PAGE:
Month to Month Tenants. Generally, a landlord can change a the terms of a month-to- month tenancy by giving a written 30 day notice of change of terms of tenancy. If the change is a rent increase, 60 days’ notice is required to increase rent if the current increase plus all previous increases within the last year are cumulatively more than 10%. If specified in the rental agreement,the time period can be reduced to as little as seven days under Civil Code §827.
Periodic Tenancies. Tenancies which are of a periodic term of less than month-to-month (such as a week to week tenancy) require notice equivalent to the term itself. If specified in the rental agreement or lease, the time period can be reduced to as little as seven days under Civil Code §827.
Term Tenants. If the Lease Authorizes the Change. A landlord can make a change with notice if the lease has a provision allowing the change, and if the provision is enforceable. The most common change of this type involves rules and regulations, which can be changed with advance written notice if that right is reserved in the lease. If the Lease Doesn’t Specifically Authorize the Change.
- With Tenant Consent. If the tenant and landlord both agree to thechange, the parties can either (1) execute a new lease or rental agreement that includes the new clause, or (2) amend the existing lease or rental agreement.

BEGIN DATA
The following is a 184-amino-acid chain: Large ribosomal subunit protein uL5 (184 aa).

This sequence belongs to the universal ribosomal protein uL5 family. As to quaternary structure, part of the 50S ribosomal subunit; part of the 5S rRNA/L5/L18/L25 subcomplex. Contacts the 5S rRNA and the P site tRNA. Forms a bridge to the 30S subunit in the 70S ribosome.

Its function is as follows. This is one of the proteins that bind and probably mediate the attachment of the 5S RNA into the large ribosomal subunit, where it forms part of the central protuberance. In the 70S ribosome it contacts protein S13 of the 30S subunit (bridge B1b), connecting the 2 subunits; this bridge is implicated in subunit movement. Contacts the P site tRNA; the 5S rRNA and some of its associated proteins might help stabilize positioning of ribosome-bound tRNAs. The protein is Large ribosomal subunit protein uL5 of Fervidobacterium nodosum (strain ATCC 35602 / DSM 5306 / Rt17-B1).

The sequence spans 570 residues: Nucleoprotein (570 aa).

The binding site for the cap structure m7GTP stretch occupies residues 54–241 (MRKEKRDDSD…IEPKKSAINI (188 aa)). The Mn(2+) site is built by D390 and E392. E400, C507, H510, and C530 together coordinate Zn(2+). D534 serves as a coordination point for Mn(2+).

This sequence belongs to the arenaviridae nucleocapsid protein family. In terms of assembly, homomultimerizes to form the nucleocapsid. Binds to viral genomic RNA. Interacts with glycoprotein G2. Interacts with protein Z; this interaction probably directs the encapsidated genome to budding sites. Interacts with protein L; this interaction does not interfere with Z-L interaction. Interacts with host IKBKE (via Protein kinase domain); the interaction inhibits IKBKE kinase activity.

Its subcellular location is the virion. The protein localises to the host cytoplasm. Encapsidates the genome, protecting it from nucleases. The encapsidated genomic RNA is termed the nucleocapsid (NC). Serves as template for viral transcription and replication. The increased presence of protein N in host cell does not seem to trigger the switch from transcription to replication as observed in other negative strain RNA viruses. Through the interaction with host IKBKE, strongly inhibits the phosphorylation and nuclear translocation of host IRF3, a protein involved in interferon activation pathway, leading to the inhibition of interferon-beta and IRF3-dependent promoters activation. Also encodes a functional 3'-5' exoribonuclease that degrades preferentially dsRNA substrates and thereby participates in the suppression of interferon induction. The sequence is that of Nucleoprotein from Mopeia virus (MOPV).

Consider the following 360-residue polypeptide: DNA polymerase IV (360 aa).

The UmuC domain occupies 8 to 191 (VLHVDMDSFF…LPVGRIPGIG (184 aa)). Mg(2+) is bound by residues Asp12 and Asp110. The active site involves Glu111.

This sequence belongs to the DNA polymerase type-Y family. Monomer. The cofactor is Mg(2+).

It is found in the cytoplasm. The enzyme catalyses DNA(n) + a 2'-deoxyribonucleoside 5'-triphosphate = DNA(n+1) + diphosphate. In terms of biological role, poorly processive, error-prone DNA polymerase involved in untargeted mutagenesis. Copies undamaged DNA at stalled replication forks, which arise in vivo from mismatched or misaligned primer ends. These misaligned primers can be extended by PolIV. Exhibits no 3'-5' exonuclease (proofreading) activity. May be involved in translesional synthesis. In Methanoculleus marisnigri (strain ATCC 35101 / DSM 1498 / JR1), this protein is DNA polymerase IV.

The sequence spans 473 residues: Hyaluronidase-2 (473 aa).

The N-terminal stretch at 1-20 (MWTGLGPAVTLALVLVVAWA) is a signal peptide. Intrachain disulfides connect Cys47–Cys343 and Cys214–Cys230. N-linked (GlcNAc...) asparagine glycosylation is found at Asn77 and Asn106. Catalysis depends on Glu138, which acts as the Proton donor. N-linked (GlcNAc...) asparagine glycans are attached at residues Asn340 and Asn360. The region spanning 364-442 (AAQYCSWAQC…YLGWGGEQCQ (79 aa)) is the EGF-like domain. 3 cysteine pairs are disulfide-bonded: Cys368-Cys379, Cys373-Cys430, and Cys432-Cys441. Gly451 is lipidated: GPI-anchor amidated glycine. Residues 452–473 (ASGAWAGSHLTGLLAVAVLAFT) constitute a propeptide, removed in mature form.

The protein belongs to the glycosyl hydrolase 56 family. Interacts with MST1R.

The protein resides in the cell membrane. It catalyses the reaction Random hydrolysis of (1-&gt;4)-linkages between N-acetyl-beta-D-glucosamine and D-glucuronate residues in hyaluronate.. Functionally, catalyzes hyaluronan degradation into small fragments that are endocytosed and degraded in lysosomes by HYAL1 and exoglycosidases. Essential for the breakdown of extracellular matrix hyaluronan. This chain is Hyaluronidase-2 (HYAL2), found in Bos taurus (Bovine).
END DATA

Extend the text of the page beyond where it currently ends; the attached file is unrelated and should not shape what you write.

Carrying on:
- Without Tenant Consent. If the tenant will not agree to the change, the landlord cannot change the lease during a fixed term. However, when the fixed term lease ends, the landlord can make the change, either through a new/renewal lease, or if the tenant is to continue on a month-to-month basis, with a 30 day notice of change of terms of tenancy. If the change is a rent increase of more than 10% (when combined with all other rent increases in the last year), a 60 day notice of change of terms of tenancy is required.
Subsidized Housing, Rent Control and Just Cause Jurisdictions. There may be additional requirements or restrictions for subsidized housing, tax credit properties, housing subject to rent control or housing subject to just cause ordinances.
Consider All Effects of a Change Before Giving Notice. Before implementing a change, a landlord should weigh both benefits and negative ramifications. For example, changing the terms of tenancy to change a pet-friendly property to a property that prohibits pets may have a number of benefits, but may also result in a higher vacancy rate or negative public relations response.
If a Tenant Fails to Comply with a Notice. If the landlord serves a notice of change of terms of tenancy and the tenant fails to comply after expiration of the notice period, a landlord may serve an appropriate notice (either a notice to pay rent or quit or a notice to perform covenant or quit). If the tenant fails to comply with the notice, the next step is eviction.
Notice of Change in Property Owner or Manager:
Tenants must be notified within 15 days of a change in ownership or management. Civil Code §1962. The notice should include the name, street address or telephone number of either the (1) property owner or (2) the person who is authorized to manage the premises and accept service of notices, demands and service of process on behalf of the landlord. The notice should include updated payment instructions (e.g. name, address, phone number, days of the week and hours payments will be accepted) if that information has changed.